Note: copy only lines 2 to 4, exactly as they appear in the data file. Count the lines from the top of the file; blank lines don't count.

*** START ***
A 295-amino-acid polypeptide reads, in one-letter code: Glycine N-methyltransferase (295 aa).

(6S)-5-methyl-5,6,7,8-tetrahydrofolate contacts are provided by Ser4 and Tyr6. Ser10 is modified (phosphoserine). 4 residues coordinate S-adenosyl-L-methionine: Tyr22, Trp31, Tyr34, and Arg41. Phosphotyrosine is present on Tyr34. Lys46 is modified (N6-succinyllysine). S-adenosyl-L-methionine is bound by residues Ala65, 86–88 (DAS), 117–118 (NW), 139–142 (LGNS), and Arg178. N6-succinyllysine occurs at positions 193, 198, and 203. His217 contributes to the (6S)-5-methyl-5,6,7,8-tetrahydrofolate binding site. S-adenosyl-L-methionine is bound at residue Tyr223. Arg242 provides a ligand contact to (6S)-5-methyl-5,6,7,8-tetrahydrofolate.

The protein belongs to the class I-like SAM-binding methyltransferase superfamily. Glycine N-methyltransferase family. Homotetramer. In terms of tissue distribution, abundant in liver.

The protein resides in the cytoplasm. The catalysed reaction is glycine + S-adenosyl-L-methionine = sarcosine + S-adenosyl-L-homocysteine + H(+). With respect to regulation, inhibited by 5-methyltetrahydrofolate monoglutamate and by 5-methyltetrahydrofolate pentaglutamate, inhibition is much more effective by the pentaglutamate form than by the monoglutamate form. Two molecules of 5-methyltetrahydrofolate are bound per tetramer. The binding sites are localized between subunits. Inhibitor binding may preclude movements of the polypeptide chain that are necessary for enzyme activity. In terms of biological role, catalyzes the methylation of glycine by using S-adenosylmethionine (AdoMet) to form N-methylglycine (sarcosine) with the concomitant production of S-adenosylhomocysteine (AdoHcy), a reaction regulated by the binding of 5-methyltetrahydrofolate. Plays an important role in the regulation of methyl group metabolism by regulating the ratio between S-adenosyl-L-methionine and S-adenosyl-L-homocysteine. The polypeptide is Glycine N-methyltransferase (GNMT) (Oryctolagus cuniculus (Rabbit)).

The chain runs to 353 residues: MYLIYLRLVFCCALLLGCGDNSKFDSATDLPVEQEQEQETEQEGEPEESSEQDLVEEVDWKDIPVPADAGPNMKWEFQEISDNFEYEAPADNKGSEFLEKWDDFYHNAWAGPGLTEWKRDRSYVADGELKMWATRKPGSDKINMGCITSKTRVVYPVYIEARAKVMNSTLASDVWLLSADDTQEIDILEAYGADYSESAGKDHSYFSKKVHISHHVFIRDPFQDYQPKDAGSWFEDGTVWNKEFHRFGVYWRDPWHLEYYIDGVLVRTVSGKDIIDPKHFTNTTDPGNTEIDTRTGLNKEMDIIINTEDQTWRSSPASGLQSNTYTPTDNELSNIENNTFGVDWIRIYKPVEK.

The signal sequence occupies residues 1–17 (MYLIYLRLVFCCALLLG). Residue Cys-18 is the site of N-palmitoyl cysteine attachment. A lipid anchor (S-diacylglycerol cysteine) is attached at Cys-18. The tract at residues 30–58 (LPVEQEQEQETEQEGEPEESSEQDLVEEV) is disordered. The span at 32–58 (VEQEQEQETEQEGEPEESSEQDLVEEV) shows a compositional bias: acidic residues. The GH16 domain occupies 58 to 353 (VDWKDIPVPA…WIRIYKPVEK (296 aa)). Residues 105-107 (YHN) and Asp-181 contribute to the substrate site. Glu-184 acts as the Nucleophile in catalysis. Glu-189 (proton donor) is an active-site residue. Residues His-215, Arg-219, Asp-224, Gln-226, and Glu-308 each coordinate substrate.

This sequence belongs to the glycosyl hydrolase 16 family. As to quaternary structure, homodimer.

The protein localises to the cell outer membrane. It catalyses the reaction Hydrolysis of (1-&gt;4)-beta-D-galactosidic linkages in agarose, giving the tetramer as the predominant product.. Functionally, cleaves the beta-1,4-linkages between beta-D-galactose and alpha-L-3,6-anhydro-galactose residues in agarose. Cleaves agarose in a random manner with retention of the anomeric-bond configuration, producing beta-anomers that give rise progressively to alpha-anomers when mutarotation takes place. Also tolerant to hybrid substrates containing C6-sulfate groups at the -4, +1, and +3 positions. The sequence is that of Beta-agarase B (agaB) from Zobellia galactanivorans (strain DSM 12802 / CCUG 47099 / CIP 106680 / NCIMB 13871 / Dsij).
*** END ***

(6S)-5-methyl-5,6,7,8-tetrahydrofolate contacts are provided by Ser4 and Tyr6. Ser10 is modified (phosphoserine). 4 residues coordinate S-adenosyl-L-methionine: Tyr22, Trp31, Tyr34, and Arg41. Phosphotyrosine is present on Tyr34. Lys46 is modified (N6-succinyllysine). S-adenosyl-L-methionine is bound by residues Ala65, 86–88 (DAS), 117–118 (NW), 139–142 (LGNS), and Arg178. N6-succinyllysine occurs at positions 193, 198, and 203. His217 contributes to the (6S)-5-methyl-5,6,7,8-tetrahydrofolate binding site. S-adenosyl-L-methionine is bound at residue Tyr223. Arg242 provides a ligand contact to (6S)-5-methyl-5,6,7,8-tetrahydrofolate.

The protein belongs to the class I-like SAM-binding methyltransferase superfamily. Glycine N-methyltransferase family. Homotetramer. In terms of tissue distribution, abundant in liver.

The protein resides in the cytoplasm. The catalysed reaction is glycine + S-adenosyl-L-methionine = sarcosine + S-adenosyl-L-homocysteine + H(+). With respect to regulation, inhibited by 5-methyltetrahydrofolate monoglutamate and by 5-methyltetrahydrofolate pentaglutamate, inhibition is much more effective by the pentaglutamate form than by the monoglutamate form. Two molecules of 5-methyltetrahydrofolate are bound per tetramer. The binding sites are localized between subunits. Inhibitor binding may preclude movements of the polypeptide chain that are necessary for enzyme activity. In terms of biological role, catalyzes the methylation of glycine by using S-adenosylmethionine (AdoMet) to form N-methylglycine (sarcosine) with the concomitant production of S-adenosylhomocysteine (AdoHcy), a reaction regulated by the binding of 5-methyltetrahydrofolate. Plays an important role in the regulation of methyl group metabolism by regulating the ratio between S-adenosyl-L-methionine and S-adenosyl-L-homocysteine. The polypeptide is Glycine N-methyltransferase (GNMT) (Oryctolagus cuniculus (Rabbit)).